Dementia Awareness Finds an Advocate in Saline
By: Matt Jensen
Mental health and its effects has become a very common topic for many families, businesses, and even government officials. In the past decade, the stigmas of talking about mental health and the difficulties surrounding it has begun to fade. This is a very positive development according to Jim Mangi, who is the chair of Dementia Friendly Saline.
“We need to talk about stigma, early warning, how to get help, how to get education as a caregiver. I didn’t know how to take care of [my wife] in the early days. I didn’t reach out for help because I felt embarrassed,” Jim says.
So now Jim makes it his mission to help others who might find themselves in a similar situation. He wants to talk about the difficult issues so that others can avoid the mistakes he feels he made. He works as a volunteer for the Alzheimer's education association traveling to local areas to give talks and workshops on Dementia friendly practices.
Through the work of his organization, Dementia Friendly Saline, the city has been recognized as one of only two Dementia friendly communities in Michigan. “That’s a work in progress,” Jim says. “We have a number of organizations, churches, businesses etc that have learned how to operate in a Dementia friendly fashion. But I won’t be satisfied until everyone in Saline that has any dealings with the public has been educated in Dementia friendliness.”
Jim and his friends offer 45 minute workshops to the public or any bank, church, or organization that is interested in becoming a more Dementia friendly location. In addition, he also organizes monthly Memory Cafes where anyone who is dealing with Dementia – either living with it, or caring for someone who is – can come and enjoy time with others who are in the same situation.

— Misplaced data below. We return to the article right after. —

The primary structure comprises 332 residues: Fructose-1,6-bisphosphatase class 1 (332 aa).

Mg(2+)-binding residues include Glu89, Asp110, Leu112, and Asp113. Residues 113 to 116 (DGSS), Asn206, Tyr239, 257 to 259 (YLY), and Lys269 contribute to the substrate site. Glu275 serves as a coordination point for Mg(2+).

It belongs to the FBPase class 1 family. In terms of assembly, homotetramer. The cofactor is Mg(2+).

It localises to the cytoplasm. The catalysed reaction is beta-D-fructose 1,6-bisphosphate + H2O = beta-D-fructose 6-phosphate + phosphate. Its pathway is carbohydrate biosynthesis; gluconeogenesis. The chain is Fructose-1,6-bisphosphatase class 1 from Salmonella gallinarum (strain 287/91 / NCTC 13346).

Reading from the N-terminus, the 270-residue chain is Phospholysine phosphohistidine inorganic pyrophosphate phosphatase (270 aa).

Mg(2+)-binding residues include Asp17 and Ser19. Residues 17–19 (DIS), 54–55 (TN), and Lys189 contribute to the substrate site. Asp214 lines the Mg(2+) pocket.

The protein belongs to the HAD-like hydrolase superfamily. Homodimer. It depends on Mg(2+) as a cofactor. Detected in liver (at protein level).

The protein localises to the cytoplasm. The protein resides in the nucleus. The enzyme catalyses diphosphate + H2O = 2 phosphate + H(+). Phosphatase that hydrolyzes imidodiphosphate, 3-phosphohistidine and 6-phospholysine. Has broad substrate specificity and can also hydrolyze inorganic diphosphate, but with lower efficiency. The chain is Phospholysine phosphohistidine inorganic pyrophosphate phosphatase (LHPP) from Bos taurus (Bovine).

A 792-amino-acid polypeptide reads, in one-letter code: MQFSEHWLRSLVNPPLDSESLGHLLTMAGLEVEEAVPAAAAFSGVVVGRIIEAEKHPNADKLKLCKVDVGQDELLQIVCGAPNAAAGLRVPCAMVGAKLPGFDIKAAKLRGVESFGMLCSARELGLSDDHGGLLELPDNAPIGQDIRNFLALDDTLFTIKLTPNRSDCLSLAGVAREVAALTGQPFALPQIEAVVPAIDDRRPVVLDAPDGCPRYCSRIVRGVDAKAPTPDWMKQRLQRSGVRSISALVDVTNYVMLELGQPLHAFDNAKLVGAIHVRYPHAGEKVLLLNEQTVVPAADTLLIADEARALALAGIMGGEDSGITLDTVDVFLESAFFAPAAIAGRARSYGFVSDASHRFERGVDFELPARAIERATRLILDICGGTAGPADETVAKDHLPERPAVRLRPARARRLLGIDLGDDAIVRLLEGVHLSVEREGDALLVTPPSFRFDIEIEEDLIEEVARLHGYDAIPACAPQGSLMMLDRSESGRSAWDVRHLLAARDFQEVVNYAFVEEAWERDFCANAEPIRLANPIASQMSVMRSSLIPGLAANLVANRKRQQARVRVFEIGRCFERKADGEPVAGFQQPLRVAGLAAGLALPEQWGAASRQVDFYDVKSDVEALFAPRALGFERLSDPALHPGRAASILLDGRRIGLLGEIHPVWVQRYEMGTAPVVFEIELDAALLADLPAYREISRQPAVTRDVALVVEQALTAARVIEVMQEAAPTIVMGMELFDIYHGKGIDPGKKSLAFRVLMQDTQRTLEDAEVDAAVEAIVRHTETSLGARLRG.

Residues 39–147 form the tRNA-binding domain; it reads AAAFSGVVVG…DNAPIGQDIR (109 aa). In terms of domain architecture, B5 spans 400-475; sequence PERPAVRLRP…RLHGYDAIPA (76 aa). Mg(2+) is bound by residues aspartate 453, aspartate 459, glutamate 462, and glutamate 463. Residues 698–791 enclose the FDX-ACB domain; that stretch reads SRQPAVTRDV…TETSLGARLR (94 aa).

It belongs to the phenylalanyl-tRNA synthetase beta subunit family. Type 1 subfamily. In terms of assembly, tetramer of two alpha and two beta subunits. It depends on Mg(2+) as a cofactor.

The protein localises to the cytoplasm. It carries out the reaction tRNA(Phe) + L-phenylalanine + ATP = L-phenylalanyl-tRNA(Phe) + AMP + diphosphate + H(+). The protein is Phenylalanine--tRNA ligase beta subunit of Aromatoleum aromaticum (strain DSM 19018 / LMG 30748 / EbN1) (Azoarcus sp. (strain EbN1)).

“It’s an opportunity for all of these people dealing with dementia either directly or indirectly to come together, have a good time and connect with one another in an embarrassment free zone. Many people who are dealing with dementia in themselves or others hesitate to go out into the public, like to a concert or a social gathering, because they are afraid they will do something embarrassing. But no one needs to worry about that at a Memory Cafe because everyone in the room is on the same dementia journey. It is an empowering situation,” Jim says.
So far there have been 25 Memory Cafe events. They occur monthly, and have been for over two years. Impressively, the program has grown from two couples getting together, to about 40 people or more. One of the initial goals of the meetups was to make available a large set of resources and literature from good and reliable organizations. Those organizations want to provide evidence based information for folks dealing with dementia.
The activities at the events have been varied and exciting. According to Jim, live music is always a hit whether it's a concert put on by a local artist or a fun drum circle where folks can try their hand at various instruments. But they also do artistic and craft programs as well. For Halloween they had a Pumpkin painting activity. Recently, Jim experienced some unexpected joy at that event when a group of college students signed up to do some volunteer work in the community.
“We brought a whole bunch of students who helped set up and take down the preparations. But we paired up the students with couples to help them out with decorating their craft. Without us telling them what to do, the students sat down and engaged with these couples and they had these wonderful conversations with the older folks. We could see that both the young people and older people were really enjoying their time. It was a wonderful intergenerational experience that we hadn’t even planned that way!”
Jim and his friends want to help make Saline and the larger Michigan community as open and friendly a place as they can to those living with dementia. If you or your organization are interested in being a part of this effort, you can contact him at email@example.com and check out the website DFSaline.org. The Memory Cafes are hosted in the Social Hall at Holy Faith Church in Saline every third Wednesday of each month. They are also open to remote attendance via Zoom. The next event is Wednesday the 21st of December.
Photos Credit: DFSaline.org